You Can Count on Me [Review]

December 1st, 2000
You can count on me still
Smalltown family drama proves a terrible title can't keep a good movie down.

In screenwriter Kenneth Lonergan's directorial debut, it seems fitting that the titular words "you can count on me" are never actually uttered by any of the characters. Considering that the title sounds like a typical marketing attempt to turn a pivotal piece of dialogue into the title, the fact that it is not said at all may actually be fitting. Here, Lonergan's focus is on the unspoken, and the words that float just beneath furtive glances and averted eyes. Unfortunately, the title may work against the film and keep audiences away, which would be a shame; You Can Count on Me is definitely worthy.
Written & Directed by:
Kenneth Lonergan

Running time:
109 minutes


Sundance 2000: Best Picture & Best Screenplay

December 1st, 2000 (in select cities)

Sammy, played by Laura Linney (last seen in The Truman Show), is a WASPy, single mother living in the town of Scottsville. Scottsville seems to have sprung, fully formed, from a Norman Rockwell painting, and Sammy's life seems to echo Rockwell's quiet, homespun images. She spends her days caring for her 8-year-old son Rudy (Rory Culkin) and working as a loans officer at the local bank, and just like a painting, her world is static and unchanging.

Around the same time, a new manager (Brian, excellently played by Matthew Broderick) starts at the bank. He's one of those irritating middle-management types whose tactlessness and by-the-rules supervision drives employees nuts. At one point, he admonishes Sammy because bank staff are "setting their PC monitors to all kinds of crazy colours."

Sammy's social life in Scottsville is almost nonexistent. The closest thing to a boyfriend she has is the noncommittal Bob (Jon Tenny), who's nice enough, but doesn't call her for weeks at a time. Sammy's struggle with the relationships she has with men in her life is a continuing theme throughout the film, and the choices she's forced to make shakes up her musty Scottsville life.

Mark Ruffalo and Rory Culkin in You Can Count on MeOne of the most refreshing aspects of You Can Count on Me is the way the dialogue and interplay between the characters has such an open, spontaneous feel. It comes as no surprise that the original concept for the film sprung from theatre. Lonergan originally wrote a one-act play, which eventually became the screenplay for this film, and the way this film breathes resonates with the feel of theatre.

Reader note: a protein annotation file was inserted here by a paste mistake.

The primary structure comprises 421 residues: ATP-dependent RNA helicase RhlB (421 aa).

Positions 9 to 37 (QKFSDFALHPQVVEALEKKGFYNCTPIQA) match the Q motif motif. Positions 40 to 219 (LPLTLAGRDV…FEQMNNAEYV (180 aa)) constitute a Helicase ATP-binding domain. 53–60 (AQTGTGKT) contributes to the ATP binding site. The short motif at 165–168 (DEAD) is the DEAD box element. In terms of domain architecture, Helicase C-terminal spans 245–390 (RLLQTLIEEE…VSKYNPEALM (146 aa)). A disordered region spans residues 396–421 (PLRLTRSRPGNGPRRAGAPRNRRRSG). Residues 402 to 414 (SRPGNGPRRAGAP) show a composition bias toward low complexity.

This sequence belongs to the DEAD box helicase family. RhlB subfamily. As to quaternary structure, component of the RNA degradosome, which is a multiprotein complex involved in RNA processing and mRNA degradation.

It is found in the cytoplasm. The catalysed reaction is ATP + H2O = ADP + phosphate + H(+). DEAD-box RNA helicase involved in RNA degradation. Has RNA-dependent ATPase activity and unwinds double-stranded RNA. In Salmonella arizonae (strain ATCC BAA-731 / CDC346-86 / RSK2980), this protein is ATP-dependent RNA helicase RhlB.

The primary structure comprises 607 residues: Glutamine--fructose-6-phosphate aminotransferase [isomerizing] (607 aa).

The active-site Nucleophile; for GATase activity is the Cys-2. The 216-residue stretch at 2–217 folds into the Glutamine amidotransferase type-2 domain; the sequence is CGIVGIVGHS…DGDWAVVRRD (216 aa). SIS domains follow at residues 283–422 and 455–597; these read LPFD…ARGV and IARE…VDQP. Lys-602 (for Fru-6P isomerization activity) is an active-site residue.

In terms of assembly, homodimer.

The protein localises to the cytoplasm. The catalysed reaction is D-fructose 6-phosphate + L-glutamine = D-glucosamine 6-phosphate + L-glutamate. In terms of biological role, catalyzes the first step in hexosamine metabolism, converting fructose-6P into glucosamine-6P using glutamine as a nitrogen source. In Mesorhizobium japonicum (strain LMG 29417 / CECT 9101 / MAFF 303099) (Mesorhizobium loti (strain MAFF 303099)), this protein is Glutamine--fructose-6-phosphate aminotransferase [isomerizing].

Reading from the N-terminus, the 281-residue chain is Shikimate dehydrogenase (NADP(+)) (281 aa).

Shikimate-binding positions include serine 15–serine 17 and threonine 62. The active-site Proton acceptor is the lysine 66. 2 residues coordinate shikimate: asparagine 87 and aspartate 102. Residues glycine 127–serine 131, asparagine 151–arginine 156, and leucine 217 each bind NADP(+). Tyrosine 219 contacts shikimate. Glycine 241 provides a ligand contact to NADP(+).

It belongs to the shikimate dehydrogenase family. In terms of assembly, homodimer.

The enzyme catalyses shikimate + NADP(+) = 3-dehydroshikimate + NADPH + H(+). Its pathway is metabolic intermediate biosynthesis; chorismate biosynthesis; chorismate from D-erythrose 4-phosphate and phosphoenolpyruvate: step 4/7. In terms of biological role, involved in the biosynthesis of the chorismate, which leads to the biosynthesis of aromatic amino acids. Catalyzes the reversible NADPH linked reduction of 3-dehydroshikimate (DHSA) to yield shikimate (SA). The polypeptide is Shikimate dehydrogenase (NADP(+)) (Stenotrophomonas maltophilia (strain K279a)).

The performances, too, are uniformly excellent. Linney, who has usually been cast in films for her icy blondness, brings a nuanced, plaintive performance to Sammy. And Ruffalo is outstanding as Terry. He seems to be channeling a Wild One-esque Marlon Brando here, all furrowed brow and sidelong glances, as if he's lost something precious, but can't seem to remember where. Keep an eye on both of them for nomination nods come the film awards season next year.

You Can Count on Me is one of those films that critics and actors complain Hollywood doesn't make anymore. It creates situations, but doesn't ram home closure, and is unafraid to portray flawed characters who do not ultimately redeem themselves. Good brother-sister relationship films are quite rare, and it's surprising how effortlessly and elegantly Lonergan and cast manage to pull this off.

There are some small flaws here, such as a couple of later scenes which feel like forced melodrama, and the underdeveloped character of Rudy (which seems to exist for the sole purpose of being a fulcrum the other characters revolve around), but on the whole, You Can Count on Me is a excellent slice of mid-western American melancholy, tempered with a spry sense of humour. Audiences that have grown used to big, sweeping melodramas and exclamation point climaxes may not enjoy this, but those looking for a subtle tale of love and loss will not be disappointed.

Related Links
Official "You Can Count on Me" Website
Check out the trailer (Quicktime required : Get Quicktime here)

ISSN 1499-7894
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